The psychiatrist at the center of a prescription drug scandal at the Tomah Veterans Affairs Medical Center, Wisconsin, was fired without any settlement or negotiation, VA officials said Monday.

Medical center Chief of Staff Dr. David Houlihan had been on administrative leave since Jan. 16 while VA officials looked into allegations he improperly prescribed painkillers and other medications to the extent he had earned the nickname "Candy Man" by some veterans.

The Associated Press broke news of Houlihan's termination Friday afternoon; VA officials later released a statement confirming his relief effective Nov. 9 and added Monday that he was fired and not allowed to retire, as other VA administrators embroiled in scandals, including another at the Tomah VA, previously have been allowed to do.

His clinical privileges also have been revoked, VA officials said.

"The letter communicating [the employee's] removal specified a future effective date because, by VA policy, Title 38 employees are not subject to immediate termination, but are generally entitled to receive notice of the decision to terminate at least five days prior to the effective date of the action," a VA spokesman said.

Houlihan is the second official to be fired from the facility; medical center director Mario DeSanctis left in September, but he entered into a settlement with VA that allowed him to resign in lieu of removal, according to House Veterans' Affairs Committee Chairman Jeff Miller, R-Fla.

Miller on Monday said Houlihan's dismissal is "genuinely surprising," given that VA fires officials "so infrequently."

"The curious nature of  Houlihan's departure coupled with the fact that he is still on paid leave nearly 10 months after VA began investigating him underscores the unfortunate truth that department leaders refuse to admit: It is much too difficult to fire failed VA employees," Miller said.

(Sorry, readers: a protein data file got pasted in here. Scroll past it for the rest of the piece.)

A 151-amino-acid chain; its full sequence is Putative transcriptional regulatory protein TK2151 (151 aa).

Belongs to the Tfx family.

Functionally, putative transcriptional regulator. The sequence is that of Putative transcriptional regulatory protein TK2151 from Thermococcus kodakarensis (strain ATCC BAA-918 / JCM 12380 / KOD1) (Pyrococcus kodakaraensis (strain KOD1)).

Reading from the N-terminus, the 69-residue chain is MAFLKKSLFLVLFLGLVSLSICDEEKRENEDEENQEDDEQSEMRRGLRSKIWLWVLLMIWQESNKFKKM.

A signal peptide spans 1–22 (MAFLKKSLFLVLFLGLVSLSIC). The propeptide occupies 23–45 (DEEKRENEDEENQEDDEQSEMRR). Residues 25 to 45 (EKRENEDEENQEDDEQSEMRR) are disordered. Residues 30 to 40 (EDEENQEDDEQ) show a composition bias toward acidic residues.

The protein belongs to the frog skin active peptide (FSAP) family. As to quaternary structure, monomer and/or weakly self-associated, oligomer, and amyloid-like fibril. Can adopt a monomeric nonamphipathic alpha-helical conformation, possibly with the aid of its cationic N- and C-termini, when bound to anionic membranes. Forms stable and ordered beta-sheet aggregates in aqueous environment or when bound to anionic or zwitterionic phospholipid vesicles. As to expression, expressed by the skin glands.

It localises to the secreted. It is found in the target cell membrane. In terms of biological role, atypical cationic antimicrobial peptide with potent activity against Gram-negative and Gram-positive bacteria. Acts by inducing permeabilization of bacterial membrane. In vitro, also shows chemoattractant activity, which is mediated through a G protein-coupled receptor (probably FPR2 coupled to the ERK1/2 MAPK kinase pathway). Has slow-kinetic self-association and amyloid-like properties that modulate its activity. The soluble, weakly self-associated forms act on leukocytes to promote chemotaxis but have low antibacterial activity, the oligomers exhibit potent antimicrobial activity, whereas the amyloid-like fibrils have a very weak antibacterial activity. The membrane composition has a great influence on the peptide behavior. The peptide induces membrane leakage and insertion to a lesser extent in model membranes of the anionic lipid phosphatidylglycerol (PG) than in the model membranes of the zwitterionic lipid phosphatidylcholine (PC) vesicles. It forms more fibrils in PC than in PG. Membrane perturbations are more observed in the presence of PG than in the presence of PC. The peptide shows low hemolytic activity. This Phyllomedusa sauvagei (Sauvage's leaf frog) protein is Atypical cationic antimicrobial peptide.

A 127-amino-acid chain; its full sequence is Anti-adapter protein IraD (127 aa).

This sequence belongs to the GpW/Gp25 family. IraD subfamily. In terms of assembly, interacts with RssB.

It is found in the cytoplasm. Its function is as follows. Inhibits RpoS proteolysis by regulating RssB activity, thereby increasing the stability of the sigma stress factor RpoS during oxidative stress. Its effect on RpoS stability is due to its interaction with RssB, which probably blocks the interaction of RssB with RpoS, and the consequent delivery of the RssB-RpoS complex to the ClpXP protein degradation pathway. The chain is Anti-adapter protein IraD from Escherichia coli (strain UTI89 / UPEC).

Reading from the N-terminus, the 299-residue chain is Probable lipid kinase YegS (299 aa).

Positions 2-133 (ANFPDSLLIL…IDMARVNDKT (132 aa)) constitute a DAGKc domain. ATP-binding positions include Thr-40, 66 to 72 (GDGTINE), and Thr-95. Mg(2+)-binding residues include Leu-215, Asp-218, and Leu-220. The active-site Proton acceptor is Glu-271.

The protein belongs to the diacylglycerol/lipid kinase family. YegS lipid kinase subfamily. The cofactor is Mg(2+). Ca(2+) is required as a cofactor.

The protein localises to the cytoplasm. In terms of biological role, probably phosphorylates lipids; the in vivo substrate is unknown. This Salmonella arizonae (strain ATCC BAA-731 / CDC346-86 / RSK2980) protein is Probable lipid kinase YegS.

"This past January, VA senior leaders became aware of allegations that the Tomah VAMC chief of staff engaged in improper opioid prescribing practices and retaliatory behavior … based on results of reviews, his removal from federal service and revocation of clinical privileges was proposed on Sept. 17," VA officials said in a written statement.

Houlihan and other officials at the Tomah VA have been under scrutiny since the Center for Investigative Reporting reported in January that the medical center had a 14-fold increase in the number of prescribed oxycodone pills from 2004 to 2012, from 50,000 to 712,000.

Veterans at the hospital told a reporter that distribution was so rampant, they nicknamed the place "Candy Land," and Houlihan was known as the Candy Man.

A second clinician involved in the scandal, nurse practitioner Deborah Frasher, has been on administrative leave since March.

The VA Office of Inspector General launched an investigation in 2011 into the number of narcotics prescriptions distributed at Tomah as well as allegations of drug trafficking, mismanagement and intimidation of pharmacists by hospital administrators and doctors.

But the OIG was not able to "substantiate the majority of the allegations" and closed the case in 2014 without publicly releasing the report, raising questions of a cover-up or concerted effort to protect those in question.

The Center for Investigative Reporting article launched another round of inquiries into the prescribing practices at the facility and highlighted the death of former Marine Jason Simcakoski, who died Aug. 30, 2014, in the hospital's short-stay mental health unit from "mixed drug toxicity," having taken 13 prescribed medications, including several that cause respiratory depression, within a 24-hour period.

Sen. Tammy Baldwin, D-Wis., said Monday that Houlihan's firing and revocation of his license were "long overdue" but show that "change is possible and provides new-found hope that trust can be restored" at VA.

"That trust has been broken and it needs to be fixed. That is why I have introduced [legislation] that has earned the support of his family and a number of veteran service organizations to provide the VA with the tools it needs to help prevent this type of tragedy from occurring to other veterans and their families," Baldwin said.

In late September, a veterans group erected a billboard near the Tomah VA Medical Center, calling for change at VA, saying "VA is Lying, Veterans are dying!"

Ryan Honl, a former Tomah employee, whistleblower and member of the "VA is Lying" Facebook group, said he hopes Houlihan will face criminal charges.

"In the real world, people would be amazed if you didn't get criminally charged for harming patients and retaliating against those who exposed it," Honl said.

Patricia Kime is a senior writer covering military and veterans health care, medicine and personnel issues.

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